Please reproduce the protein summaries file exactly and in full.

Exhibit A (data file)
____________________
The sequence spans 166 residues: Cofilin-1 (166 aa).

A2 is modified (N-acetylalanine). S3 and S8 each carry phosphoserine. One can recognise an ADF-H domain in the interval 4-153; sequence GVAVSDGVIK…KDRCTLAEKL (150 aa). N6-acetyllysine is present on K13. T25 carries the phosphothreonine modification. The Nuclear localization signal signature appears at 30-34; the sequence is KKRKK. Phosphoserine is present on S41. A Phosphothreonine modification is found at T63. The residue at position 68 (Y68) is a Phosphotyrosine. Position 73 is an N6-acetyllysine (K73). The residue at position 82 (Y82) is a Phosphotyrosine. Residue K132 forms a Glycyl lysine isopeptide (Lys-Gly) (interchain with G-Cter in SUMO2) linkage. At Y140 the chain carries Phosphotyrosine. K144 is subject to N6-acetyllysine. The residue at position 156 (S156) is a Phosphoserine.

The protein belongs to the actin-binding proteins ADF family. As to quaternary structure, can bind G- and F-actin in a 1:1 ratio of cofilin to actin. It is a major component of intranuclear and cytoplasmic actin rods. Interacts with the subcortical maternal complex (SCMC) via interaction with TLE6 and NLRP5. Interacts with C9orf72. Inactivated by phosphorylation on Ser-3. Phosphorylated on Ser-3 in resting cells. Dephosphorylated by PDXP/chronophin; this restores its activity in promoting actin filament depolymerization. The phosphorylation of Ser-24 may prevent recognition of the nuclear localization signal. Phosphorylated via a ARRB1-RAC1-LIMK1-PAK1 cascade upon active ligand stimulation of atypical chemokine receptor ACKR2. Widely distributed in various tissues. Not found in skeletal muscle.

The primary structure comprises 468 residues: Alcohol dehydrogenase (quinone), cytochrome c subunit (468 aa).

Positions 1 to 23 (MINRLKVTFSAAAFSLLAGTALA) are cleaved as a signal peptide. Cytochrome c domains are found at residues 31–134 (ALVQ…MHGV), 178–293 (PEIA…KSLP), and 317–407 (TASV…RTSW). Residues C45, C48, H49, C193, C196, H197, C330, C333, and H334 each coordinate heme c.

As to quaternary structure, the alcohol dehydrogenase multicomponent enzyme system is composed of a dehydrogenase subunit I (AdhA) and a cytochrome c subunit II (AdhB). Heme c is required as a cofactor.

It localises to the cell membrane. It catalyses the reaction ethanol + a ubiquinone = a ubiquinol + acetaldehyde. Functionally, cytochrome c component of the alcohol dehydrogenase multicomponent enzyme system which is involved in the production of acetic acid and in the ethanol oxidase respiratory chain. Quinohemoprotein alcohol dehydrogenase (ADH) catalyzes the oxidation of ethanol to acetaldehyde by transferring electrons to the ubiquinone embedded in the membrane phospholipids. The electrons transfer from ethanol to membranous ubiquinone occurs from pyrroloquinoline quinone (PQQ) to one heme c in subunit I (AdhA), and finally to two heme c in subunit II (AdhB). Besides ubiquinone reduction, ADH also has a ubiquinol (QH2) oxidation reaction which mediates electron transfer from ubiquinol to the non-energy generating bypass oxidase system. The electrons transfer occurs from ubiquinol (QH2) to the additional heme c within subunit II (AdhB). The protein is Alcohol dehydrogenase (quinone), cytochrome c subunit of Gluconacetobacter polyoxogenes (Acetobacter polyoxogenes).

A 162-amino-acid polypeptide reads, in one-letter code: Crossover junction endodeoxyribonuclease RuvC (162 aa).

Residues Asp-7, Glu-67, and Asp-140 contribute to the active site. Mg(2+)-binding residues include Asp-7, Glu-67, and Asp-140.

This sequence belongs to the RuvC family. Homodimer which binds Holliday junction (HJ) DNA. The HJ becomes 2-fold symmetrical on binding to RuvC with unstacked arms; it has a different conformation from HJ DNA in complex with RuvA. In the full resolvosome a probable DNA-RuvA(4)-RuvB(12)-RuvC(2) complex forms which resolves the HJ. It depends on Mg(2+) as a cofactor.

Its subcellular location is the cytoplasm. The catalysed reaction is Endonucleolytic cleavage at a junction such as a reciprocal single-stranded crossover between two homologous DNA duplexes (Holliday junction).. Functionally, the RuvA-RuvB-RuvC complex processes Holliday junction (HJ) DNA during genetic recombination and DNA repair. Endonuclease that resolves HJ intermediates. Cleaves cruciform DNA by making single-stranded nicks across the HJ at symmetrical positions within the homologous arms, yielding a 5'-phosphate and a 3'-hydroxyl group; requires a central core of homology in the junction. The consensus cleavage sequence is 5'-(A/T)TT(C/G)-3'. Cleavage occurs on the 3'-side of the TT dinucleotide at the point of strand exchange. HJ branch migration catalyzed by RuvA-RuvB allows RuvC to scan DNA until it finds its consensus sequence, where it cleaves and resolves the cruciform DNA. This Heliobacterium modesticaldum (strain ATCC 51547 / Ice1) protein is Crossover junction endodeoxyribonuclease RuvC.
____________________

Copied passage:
The sequence spans 166 residues: Cofilin-1 (166 aa).

A2 is modified (N-acetylalanine). S3 and S8 each carry phosphoserine. One can recognise an ADF-H domain in the interval 4-153; sequence GVAVSDGVIK…KDRCTLAEKL (150 aa). N6-acetyllysine is present on K13. T25 carries the phosphothreonine modification. The Nuclear localization signal signature appears at 30-34; the sequence is KKRKK. Phosphoserine is present on S41. A Phosphothreonine modification is found at T63. The residue at position 68 (Y68) is a Phosphotyrosine. Position 73 is an N6-acetyllysine (K73). The residue at position 82 (Y82) is a Phosphotyrosine. Residue K132 forms a Glycyl lysine isopeptide (Lys-Gly) (interchain with G-Cter in SUMO2) linkage. At Y140 the chain carries Phosphotyrosine. K144 is subject to N6-acetyllysine. The residue at position 156 (S156) is a Phosphoserine.

The protein belongs to the actin-binding proteins ADF family. As to quaternary structure, can bind G- and F-actin in a 1:1 ratio of cofilin to actin. It is a major component of intranuclear and cytoplasmic actin rods. Interacts with the subcortical maternal complex (SCMC) via interaction with TLE6 and NLRP5. Interacts with C9orf72. Inactivated by phosphorylation on Ser-3. Phosphorylated on Ser-3 in resting cells. Dephosphorylated by PDXP/chronophin; this restores its activity in promoting actin filament depolymerization. The phosphorylation of Ser-24 may prevent recognition of the nuclear localization signal. Phosphorylated via a ARRB1-RAC1-LIMK1-PAK1 cascade upon active ligand stimulation of atypical chemokine receptor ACKR2. Widely distributed in various tissues. Not found in skeletal muscle.

The primary structure comprises 468 residues: Alcohol dehydrogenase (quinone), cytochrome c subunit (468 aa).

Positions 1 to 23 (MINRLKVTFSAAAFSLLAGTALA) are cleaved as a signal peptide. Cytochrome c domains are found at residues 31–134 (ALVQ…MHGV), 178–293 (PEIA…KSLP), and 317–407 (TASV…RTSW). Residues C45, C48, H49, C193, C196, H197, C330, C333, and H334 each coordinate heme c.

As to quaternary structure, the alcohol dehydrogenase multicomponent enzyme system is composed of a dehydrogenase subunit I (AdhA) and a cytochrome c subunit II (AdhB). Heme c is required as a cofactor.

It localises to the cell membrane. It catalyses the reaction ethanol + a ubiquinone = a ubiquinol + acetaldehyde. Functionally, cytochrome c component of the alcohol dehydrogenase multicomponent enzyme system which is involved in the production of acetic acid and in the ethanol oxidase respiratory chain. Quinohemoprotein alcohol dehydrogenase (ADH) catalyzes the oxidation of ethanol to acetaldehyde by transferring electrons to the ubiquinone embedded in the membrane phospholipids. The electrons transfer from ethanol to membranous ubiquinone occurs from pyrroloquinoline quinone (PQQ) to one heme c in subunit I (AdhA), and finally to two heme c in subunit II (AdhB). Besides ubiquinone reduction, ADH also has a ubiquinol (QH2) oxidation reaction which mediates electron transfer from ubiquinol to the non-energy generating bypass oxidase system. The electrons transfer occurs from ubiquinol (QH2) to the additional heme c within subunit II (AdhB). The protein is Alcohol dehydrogenase (quinone), cytochrome c subunit of Gluconacetobacter polyoxogenes (Acetobacter polyoxogenes).

A 162-amino-acid polypeptide reads, in one-letter code: Crossover junction endodeoxyribonuclease RuvC (162 aa).

Residues Asp-7, Glu-67, and Asp-140 contribute to the active site. Mg(2+)-binding residues include Asp-7, Glu-67, and Asp-140.

This sequence belongs to the RuvC family. Homodimer which binds Holliday junction (HJ) DNA. The HJ becomes 2-fold symmetrical on binding to RuvC with unstacked arms; it has a different conformation from HJ DNA in complex with RuvA. In the full resolvosome a probable DNA-RuvA(4)-RuvB(12)-RuvC(2) complex forms which resolves the HJ. It depends on Mg(2+) as a cofactor.

Its subcellular location is the cytoplasm. The catalysed reaction is Endonucleolytic cleavage at a junction such as a reciprocal single-stranded crossover between two homologous DNA duplexes (Holliday junction).. Functionally, the RuvA-RuvB-RuvC complex processes Holliday junction (HJ) DNA during genetic recombination and DNA repair. Endonuclease that resolves HJ intermediates. Cleaves cruciform DNA by making single-stranded nicks across the HJ at symmetrical positions within the homologous arms, yielding a 5'-phosphate and a 3'-hydroxyl group; requires a central core of homology in the junction. The consensus cleavage sequence is 5'-(A/T)TT(C/G)-3'. Cleavage occurs on the 3'-side of the TT dinucleotide at the point of strand exchange. HJ branch migration catalyzed by RuvA-RuvB allows RuvC to scan DNA until it finds its consensus sequence, where it cleaves and resolves the cruciform DNA. This Heliobacterium modesticaldum (strain ATCC 51547 / Ice1) protein is Crossover junction endodeoxyribonuclease RuvC.